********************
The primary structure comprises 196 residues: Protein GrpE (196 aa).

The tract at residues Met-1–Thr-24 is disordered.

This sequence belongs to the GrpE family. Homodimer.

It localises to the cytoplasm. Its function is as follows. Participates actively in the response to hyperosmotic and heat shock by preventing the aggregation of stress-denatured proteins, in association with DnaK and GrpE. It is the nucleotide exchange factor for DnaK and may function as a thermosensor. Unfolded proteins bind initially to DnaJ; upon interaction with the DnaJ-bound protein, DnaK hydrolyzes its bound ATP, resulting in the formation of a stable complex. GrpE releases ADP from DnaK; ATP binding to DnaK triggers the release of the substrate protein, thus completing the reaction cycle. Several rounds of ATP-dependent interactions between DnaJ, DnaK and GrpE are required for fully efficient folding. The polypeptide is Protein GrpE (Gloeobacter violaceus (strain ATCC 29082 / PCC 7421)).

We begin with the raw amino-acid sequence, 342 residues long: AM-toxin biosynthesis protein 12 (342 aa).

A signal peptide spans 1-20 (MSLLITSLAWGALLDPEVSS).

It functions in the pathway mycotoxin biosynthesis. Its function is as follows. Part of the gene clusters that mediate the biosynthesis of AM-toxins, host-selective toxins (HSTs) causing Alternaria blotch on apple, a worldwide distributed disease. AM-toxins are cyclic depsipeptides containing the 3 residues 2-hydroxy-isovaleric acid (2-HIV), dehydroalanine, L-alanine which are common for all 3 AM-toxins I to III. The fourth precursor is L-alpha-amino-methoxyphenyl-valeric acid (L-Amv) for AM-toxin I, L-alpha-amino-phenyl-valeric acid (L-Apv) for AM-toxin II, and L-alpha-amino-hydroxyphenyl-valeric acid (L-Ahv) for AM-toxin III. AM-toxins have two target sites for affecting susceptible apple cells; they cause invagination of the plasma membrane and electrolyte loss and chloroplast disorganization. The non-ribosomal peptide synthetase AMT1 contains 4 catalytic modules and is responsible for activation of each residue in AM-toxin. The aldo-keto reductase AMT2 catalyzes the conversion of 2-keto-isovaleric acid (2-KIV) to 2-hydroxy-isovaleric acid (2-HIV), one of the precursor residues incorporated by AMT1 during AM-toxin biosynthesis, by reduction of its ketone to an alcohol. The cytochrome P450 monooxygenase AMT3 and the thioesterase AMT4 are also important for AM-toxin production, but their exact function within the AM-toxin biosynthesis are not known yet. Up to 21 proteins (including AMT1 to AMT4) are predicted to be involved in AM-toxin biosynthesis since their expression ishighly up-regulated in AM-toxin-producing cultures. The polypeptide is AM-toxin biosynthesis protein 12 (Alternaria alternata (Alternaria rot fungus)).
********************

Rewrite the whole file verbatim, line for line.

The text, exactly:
The primary structure comprises 196 residues: Protein GrpE (196 aa).

The tract at residues Met-1–Thr-24 is disordered.

This sequence belongs to the GrpE family. Homodimer.

It localises to the cytoplasm. Its function is as follows. Participates actively in the response to hyperosmotic and heat shock by preventing the aggregation of stress-denatured proteins, in association with DnaK and GrpE. It is the nucleotide exchange factor for DnaK and may function as a thermosensor. Unfolded proteins bind initially to DnaJ; upon interaction with the DnaJ-bound protein, DnaK hydrolyzes its bound ATP, resulting in the formation of a stable complex. GrpE releases ADP from DnaK; ATP binding to DnaK triggers the release of the substrate protein, thus completing the reaction cycle. Several rounds of ATP-dependent interactions between DnaJ, DnaK and GrpE are required for fully efficient folding. The polypeptide is Protein GrpE (Gloeobacter violaceus (strain ATCC 29082 / PCC 7421)).

We begin with the raw amino-acid sequence, 342 residues long: AM-toxin biosynthesis protein 12 (342 aa).

A signal peptide spans 1-20 (MSLLITSLAWGALLDPEVSS).

It functions in the pathway mycotoxin biosynthesis. Its function is as follows. Part of the gene clusters that mediate the biosynthesis of AM-toxins, host-selective toxins (HSTs) causing Alternaria blotch on apple, a worldwide distributed disease. AM-toxins are cyclic depsipeptides containing the 3 residues 2-hydroxy-isovaleric acid (2-HIV), dehydroalanine, L-alanine which are common for all 3 AM-toxins I to III. The fourth precursor is L-alpha-amino-methoxyphenyl-valeric acid (L-Amv) for AM-toxin I, L-alpha-amino-phenyl-valeric acid (L-Apv) for AM-toxin II, and L-alpha-amino-hydroxyphenyl-valeric acid (L-Ahv) for AM-toxin III. AM-toxins have two target sites for affecting susceptible apple cells; they cause invagination of the plasma membrane and electrolyte loss and chloroplast disorganization. The non-ribosomal peptide synthetase AMT1 contains 4 catalytic modules and is responsible for activation of each residue in AM-toxin. The aldo-keto reductase AMT2 catalyzes the conversion of 2-keto-isovaleric acid (2-KIV) to 2-hydroxy-isovaleric acid (2-HIV), one of the precursor residues incorporated by AMT1 during AM-toxin biosynthesis, by reduction of its ketone to an alcohol. The cytochrome P450 monooxygenase AMT3 and the thioesterase AMT4 are also important for AM-toxin production, but their exact function within the AM-toxin biosynthesis are not known yet. Up to 21 proteins (including AMT1 to AMT4) are predicted to be involved in AM-toxin biosynthesis since their expression ishighly up-regulated in AM-toxin-producing cultures. The polypeptide is AM-toxin biosynthesis protein 12 (Alternaria alternata (Alternaria rot fungus)).